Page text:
Let me start the discussion with some definitions. I define communism, or more generally collectivism, as any economic system that exhibits the following criteria,
1. Little to no property rights
2. little to no free trade
3. the means of production and the price of goods are controlled by government
I define capitalism as the following,
1. strong property rights
2. high levels of free trade
3. an overall laissez-faire economy where people are allowed to enter into whatever contractual agreements they like
4. An economic system where prices are allowed to signal scarcity – the more expensive something is, the more scarce and in demand it is
5. A government that protects property rights, enforces contracts, and holds up the rule of law
Why is capitalism superior to other forms of economic ideologies? One of the primary reasons is that because it has been implemented and seen to work – especially in comparison to other economic systems.
Walter Williams, professor of economics at George Mason University, explains the differences this way:
There’s no complete explanation for why some countries are affluent while others are poor, but there are some leads. Rank countries along a continuum according to whether they are closer to being free-market economies or whether they’re closer to socialist or planned economies. Then, rank countries by per-capita income. We will find a general, not perfect, pattern whereby those countries having a larger free-market sector produce a higher standard of living for their citizens than those at the socialist end of the continuum.
What is more important is that if we ranked countries according to how Freedom House or Amnesty International rates their human-rights guarantees, we’d see that citizens of countries with market economies are not only richer, but they tend to enjoy a greater measure of human-rights protections. While there is no complete explanation for the correlation between free markets, higher wealth and human-rights protections, you can bet the rent money that the correlation is not simply coincidental.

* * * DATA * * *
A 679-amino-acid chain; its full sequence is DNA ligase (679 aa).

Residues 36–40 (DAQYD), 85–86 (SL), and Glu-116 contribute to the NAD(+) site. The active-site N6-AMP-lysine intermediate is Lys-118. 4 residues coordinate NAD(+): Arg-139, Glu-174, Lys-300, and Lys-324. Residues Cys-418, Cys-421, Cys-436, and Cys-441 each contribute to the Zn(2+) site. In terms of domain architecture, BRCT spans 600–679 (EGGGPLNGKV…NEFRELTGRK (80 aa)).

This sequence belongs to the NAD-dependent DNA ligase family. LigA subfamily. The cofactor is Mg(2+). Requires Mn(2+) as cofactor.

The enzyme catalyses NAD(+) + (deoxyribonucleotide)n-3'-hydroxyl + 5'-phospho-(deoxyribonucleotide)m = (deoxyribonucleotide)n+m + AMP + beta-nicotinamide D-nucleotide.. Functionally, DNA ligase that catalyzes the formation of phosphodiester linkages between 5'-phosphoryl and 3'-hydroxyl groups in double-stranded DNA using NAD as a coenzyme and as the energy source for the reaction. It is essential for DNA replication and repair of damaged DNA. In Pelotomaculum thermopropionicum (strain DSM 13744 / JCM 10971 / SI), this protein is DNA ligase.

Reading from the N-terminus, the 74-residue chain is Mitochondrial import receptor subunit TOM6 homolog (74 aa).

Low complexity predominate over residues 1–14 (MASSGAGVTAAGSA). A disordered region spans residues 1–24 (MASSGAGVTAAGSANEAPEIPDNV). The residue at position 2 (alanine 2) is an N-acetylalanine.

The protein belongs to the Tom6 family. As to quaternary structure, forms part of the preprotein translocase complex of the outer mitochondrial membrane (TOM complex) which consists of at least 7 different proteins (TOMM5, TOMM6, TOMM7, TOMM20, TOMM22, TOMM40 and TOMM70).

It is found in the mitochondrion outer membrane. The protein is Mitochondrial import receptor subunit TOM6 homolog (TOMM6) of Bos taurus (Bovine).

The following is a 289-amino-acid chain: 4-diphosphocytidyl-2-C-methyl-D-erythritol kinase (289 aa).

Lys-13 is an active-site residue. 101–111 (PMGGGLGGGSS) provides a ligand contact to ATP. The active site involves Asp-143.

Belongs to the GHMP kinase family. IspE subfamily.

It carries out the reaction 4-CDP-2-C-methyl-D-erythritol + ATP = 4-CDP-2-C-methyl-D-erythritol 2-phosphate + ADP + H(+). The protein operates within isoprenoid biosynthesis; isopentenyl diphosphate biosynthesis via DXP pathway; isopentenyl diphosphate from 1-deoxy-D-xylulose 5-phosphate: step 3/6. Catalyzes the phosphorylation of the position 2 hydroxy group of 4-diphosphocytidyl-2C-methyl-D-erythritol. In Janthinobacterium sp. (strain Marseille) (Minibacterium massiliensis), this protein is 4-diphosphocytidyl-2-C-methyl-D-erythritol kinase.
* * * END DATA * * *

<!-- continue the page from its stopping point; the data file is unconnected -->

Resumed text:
So we see here that the more capitalist a country becomes, especially compared to collectivist economies, the higher the standard of living and human rights are.
This is not just a pattern in the West, this pattern has been repeated all over the world. To see how the spread of capitalism around the world is affecting global poverty I recommend everybody watch this short ted talk by Hans Rosling, a Swedish professor on international health and economic development.
That is not to say that we don’t have more to learn on economics or that capitalism is perfect – we certainly do and it definitely isn’t, but any reasonable discussion on economics must first start off acknowledging what we know works and must work within that system. History has shown as clearly as it possibly can that a market oriented economy is superior, indeed vastly superior as far as standard of living for the poor and human rights go, to a government centered economy where prices are dictated by government fiat instead of by scarcity. Utopian aspirations may be good for establishing an end goal but actual economic implementation should be dictated by theory and empirical evidence, especially when so many lives depend on it.